Welcome to Comics Are My Religion, a look at theology through the lens of comic books. There are some basic ground rules about engaging in respectful dialogue about religion in this column.
If you are a church-going Christian, it is that time of year. You know, that ever-popular season that brings all sorts of warm and fuzzy feelings into your heart? No, not Christmas, and not Easter. Certainly not the season of Lent. It’s that unofficial season of the church calendar: Stewardship Season! This is the time of year where many churches begin looking at next year’s budgets and strategize on how to best teach people about generosity. Most pastors I know have a love-hate relationship with this season, as (despite what many people think) we aren’t interested in manipulating people into giving. We just want people to give out of the kindness of their hearts. For many, it feels like “singing for their supper,” when you have to give that one sermon that doesn’t pressure people too much, but challenges them enough to think about whether or not they want to give up that extra Happy Meal or Venti latte so that God’s work can be done.
Unfortunately, we live in a society that demands money in order to do ministry. Feeding the poor costs money. Programs for children cost money. Building maintenance costs money. And yes, salaries cost money. Unless you’re in a church like Pastor Kreflo Dollar’s (there’s a name for you!) in Atlanta, chances are you’re going to struggle with budgets at some point and not because you want to buy a nicer plane for your church. Most churches I know struggle with money because whether we want to admit it or not, it is the cultural god.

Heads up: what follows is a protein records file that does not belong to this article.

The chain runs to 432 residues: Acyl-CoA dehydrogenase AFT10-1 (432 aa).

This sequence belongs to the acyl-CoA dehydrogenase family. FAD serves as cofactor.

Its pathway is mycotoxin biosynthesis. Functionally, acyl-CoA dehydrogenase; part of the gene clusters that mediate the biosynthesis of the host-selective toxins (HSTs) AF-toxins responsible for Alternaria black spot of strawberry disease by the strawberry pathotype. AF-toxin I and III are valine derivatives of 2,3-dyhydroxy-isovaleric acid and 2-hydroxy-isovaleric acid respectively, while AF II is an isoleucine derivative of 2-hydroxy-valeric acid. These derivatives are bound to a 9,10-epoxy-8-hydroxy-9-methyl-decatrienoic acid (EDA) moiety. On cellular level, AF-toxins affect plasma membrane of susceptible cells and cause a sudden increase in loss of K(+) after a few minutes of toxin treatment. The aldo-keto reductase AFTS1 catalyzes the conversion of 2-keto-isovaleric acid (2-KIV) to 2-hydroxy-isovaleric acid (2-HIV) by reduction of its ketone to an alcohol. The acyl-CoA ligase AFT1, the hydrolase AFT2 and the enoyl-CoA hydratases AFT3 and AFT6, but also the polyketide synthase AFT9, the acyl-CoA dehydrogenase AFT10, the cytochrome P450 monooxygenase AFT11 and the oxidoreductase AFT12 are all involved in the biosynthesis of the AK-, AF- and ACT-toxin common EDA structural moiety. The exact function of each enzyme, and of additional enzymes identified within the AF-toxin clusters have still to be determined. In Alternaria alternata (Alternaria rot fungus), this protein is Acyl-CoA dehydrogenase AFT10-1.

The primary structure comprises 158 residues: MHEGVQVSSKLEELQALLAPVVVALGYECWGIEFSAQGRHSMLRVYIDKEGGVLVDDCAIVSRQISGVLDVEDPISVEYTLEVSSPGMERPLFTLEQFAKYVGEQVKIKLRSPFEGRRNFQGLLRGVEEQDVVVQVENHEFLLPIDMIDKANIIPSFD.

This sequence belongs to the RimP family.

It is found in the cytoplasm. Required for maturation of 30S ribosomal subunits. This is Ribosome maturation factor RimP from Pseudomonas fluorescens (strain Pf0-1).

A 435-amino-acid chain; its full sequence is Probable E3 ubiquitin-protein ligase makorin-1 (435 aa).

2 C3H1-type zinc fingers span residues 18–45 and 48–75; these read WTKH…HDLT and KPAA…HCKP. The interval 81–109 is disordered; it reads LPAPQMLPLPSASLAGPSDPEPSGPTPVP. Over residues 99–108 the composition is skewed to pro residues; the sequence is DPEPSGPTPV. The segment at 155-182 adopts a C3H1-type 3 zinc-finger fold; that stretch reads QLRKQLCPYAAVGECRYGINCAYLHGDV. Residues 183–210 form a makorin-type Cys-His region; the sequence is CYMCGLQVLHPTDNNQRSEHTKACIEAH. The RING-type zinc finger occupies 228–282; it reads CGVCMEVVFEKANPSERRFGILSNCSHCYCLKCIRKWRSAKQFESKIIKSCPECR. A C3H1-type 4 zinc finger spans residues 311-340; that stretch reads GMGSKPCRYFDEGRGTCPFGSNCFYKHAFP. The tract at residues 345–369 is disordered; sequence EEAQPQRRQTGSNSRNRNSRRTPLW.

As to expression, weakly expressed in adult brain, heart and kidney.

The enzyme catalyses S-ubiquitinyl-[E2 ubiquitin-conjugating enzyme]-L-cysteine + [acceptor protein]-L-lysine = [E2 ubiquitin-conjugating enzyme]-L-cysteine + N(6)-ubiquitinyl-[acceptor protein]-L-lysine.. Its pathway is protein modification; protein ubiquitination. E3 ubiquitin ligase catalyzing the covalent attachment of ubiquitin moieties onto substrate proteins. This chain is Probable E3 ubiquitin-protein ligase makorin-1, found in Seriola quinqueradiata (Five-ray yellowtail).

In many denominations, the concept of tithing is the standard way for Christians to fund their churches. This is an ancient idea, which has biblical roots in the Hebrew Scriptures, where believers had a more agricultural lifestyle. In gratitude for God’s provisions, one would offer back to God the top tenth. If you had 10 goats, you would sacrifice one goat to God in gratitude. These days, we talk about tithing in terms of giving 10% of your money back to God, since many of us aren’t harvesting wheat or raising sheep. Many churches require their membership to give 10% (net or gross? The debate rages on) in order to be actual members. Some churches threaten hell or excommunication. Others simply trust their members to give what they can, and they make do. There are programs and strategies for giving, fundraising conferences and experts. People can make a lot of money just trying to figure out how to make a lot of money. Many churches have abused this concept and end up making people feel guilty or shamed. Some church leaders have gone so far as to embezzle funds, all in the name of stewardship.
At it’s best, tithing is a joyful, faithful response to God’s blessings. At it’s worst, tithing is a manipulative tool to ensure success of people instead of doing good work in the world on God’s behalf. You can see how people get disgusted with church when money is involved. God’s hands must be red and bloody from all the face-palms.